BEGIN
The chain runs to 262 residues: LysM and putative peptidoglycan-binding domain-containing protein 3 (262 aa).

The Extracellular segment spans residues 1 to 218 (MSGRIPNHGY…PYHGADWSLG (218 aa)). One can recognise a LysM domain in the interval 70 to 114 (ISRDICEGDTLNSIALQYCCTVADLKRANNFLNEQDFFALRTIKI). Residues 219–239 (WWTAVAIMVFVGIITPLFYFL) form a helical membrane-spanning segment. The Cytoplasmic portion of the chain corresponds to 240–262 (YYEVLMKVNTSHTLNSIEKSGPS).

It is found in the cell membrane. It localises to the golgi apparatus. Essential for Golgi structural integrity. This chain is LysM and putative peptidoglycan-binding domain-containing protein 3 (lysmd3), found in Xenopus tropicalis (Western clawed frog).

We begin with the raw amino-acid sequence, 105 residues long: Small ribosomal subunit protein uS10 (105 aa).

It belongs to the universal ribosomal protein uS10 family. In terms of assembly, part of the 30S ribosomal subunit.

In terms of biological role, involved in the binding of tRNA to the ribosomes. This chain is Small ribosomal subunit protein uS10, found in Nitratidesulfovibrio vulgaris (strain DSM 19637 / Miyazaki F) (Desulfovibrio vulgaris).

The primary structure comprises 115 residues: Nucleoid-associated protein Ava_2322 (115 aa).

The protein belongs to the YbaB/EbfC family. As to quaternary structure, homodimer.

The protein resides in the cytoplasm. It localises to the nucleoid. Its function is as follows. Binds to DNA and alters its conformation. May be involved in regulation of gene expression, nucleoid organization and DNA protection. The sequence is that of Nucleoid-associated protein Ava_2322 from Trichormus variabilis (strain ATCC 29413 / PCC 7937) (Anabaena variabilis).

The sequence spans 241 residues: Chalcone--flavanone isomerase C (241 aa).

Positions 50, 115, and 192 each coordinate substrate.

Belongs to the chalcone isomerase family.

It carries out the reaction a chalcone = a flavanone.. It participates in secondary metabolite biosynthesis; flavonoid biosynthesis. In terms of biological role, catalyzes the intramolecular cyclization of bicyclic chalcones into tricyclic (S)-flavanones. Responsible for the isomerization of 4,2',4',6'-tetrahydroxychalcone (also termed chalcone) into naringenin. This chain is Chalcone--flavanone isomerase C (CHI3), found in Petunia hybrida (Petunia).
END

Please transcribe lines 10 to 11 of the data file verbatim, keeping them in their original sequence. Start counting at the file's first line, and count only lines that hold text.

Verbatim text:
The sequence spans 241 residues: Chalcone--flavanone isomerase C (241 aa).

Positions 50, 115, and 192 each coordinate substrate.